More than their stats, the linebackers created pressure and forced mistakes, including two holding penalties. They contained backs to a mere three catches for 19 yards and helped hold talented tight ends to four receptions, though they racked up 70 yards.
Christian Ponder was just 16 of 34 (.471) for 190 yards (5.6 per attempt) without a touchdown. His passer rating was just 52.3, and most of the credit for that goes to the secondary.
Tramon Williams had another interception, as well. The Packers have more of them than touchdowns yielded despite a below-average sack percentage, and this is one reason the Packers are actually a top-10 pass defense, no matter how they rank in yards allowed.
While Vikings wide receivers are hardly elite, they caught just 10 passes for 110 yards. That is an exemplary job by the cornerbacks, and safeties partnered with linebackers to hold the Vikings talented tight ends to 70 yards.
But the backs did much more than that. Even though they did not get a sack, the pressure they put on was essential to their own coverage success. They even drew an offensive pass interference.
The secondary was also swarming to the ball, combining for 14 tackles and nine assists led by Charles Woodson's eight and one. Both safeties, Charlie Peprah and Morgan Burnett, had two tackles and four assists.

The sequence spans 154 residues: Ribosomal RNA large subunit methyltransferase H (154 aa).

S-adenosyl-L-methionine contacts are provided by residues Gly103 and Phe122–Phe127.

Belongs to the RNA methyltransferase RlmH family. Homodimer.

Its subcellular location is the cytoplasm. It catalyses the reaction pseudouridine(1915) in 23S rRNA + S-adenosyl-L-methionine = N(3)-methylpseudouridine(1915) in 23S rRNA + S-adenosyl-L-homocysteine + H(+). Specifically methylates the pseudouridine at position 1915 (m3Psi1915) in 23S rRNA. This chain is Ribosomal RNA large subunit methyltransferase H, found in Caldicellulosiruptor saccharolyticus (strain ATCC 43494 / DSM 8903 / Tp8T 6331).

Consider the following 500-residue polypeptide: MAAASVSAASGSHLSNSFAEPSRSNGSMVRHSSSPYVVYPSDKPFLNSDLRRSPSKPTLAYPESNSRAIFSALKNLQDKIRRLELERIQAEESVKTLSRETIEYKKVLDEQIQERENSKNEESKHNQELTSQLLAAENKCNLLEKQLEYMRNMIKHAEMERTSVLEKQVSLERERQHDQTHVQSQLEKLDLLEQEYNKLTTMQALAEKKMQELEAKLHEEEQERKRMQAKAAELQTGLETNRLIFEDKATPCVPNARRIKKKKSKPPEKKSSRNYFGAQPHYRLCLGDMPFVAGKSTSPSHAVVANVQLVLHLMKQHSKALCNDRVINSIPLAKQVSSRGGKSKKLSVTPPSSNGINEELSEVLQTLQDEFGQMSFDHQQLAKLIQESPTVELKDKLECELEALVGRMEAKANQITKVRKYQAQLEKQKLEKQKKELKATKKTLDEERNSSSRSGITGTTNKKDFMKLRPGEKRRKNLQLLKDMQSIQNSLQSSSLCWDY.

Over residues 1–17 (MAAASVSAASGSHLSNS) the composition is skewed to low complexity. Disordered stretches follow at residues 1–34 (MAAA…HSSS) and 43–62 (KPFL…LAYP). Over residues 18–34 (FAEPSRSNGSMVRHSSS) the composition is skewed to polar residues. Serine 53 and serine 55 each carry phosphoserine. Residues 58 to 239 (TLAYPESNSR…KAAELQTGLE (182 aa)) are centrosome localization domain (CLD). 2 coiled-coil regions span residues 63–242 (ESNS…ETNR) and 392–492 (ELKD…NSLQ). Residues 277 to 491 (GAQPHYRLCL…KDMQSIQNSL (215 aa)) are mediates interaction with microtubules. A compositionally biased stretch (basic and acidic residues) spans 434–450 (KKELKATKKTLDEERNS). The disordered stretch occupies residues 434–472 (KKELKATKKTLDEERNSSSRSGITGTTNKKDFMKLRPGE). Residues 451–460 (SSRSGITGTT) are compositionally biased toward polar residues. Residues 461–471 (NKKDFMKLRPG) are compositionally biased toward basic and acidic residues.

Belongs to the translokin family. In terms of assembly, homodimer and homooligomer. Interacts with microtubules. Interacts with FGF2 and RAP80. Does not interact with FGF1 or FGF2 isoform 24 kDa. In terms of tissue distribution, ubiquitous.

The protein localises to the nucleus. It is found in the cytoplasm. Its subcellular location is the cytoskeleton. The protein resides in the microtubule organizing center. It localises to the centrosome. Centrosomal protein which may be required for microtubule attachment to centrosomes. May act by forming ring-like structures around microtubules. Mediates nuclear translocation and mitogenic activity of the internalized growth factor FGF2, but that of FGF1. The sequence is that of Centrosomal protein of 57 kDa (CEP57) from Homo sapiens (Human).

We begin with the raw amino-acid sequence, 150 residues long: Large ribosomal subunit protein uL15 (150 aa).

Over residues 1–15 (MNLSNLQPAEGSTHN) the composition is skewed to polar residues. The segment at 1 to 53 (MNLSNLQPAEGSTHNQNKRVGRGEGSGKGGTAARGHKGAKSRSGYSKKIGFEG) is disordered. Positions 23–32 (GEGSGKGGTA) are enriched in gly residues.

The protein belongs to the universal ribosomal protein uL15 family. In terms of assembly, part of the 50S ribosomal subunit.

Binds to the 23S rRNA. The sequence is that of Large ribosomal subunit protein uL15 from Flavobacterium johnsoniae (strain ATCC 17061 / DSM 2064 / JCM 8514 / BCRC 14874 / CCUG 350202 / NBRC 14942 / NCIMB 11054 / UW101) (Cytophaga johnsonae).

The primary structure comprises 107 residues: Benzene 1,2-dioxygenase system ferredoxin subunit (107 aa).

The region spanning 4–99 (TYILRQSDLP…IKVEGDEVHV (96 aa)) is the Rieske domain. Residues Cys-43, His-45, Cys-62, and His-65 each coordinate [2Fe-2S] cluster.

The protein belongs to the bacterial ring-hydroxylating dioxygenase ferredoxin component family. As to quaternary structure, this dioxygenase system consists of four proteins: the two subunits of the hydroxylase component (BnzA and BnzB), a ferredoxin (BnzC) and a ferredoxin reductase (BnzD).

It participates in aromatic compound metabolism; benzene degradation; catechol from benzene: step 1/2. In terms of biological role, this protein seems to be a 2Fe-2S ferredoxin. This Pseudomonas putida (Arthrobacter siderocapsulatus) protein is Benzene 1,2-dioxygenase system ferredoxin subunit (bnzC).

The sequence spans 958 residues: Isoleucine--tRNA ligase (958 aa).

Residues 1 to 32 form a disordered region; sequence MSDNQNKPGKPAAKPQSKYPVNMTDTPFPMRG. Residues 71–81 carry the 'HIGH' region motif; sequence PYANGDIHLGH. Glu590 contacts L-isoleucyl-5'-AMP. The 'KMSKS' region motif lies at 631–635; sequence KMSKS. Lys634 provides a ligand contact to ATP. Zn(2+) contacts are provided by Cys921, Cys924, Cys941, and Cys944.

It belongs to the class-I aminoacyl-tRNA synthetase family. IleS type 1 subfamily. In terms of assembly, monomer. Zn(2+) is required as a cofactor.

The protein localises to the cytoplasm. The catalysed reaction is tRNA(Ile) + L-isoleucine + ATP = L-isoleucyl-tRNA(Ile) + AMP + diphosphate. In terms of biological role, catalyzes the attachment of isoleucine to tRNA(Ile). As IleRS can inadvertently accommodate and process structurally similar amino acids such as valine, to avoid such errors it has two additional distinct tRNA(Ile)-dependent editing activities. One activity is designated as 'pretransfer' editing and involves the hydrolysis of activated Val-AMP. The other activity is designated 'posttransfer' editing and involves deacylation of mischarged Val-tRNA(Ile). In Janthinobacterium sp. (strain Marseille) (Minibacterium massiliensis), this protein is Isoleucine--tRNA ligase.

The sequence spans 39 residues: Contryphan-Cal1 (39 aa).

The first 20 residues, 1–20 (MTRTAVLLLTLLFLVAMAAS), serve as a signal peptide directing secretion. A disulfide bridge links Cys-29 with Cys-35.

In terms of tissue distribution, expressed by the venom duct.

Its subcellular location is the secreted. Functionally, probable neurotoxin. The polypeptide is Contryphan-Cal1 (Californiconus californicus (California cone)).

Randall Cobb had a punt return for a touchdown, but his other three returns netted no yardage and included a fumble that led to Minnesota's only score. Still, a 38-yard and 17-yard kick return gave him a respectable average of 27.5, and two penalties were drawn on returns without the Packers being flagged.
Mason Crosby was not tested, hitting all six extra points and his field goal attempt, a 25-yard chip shot. He put only five of his eight kicks into the end zone and they resulted in four touchbacks, but one was intentionally short.
Packers coverage was excellent, allowing just an average of 14 yards per kick and 6.5 per punt. Tim Masthay was not very active but quite effective, averaging 49.5 yards on his two punts.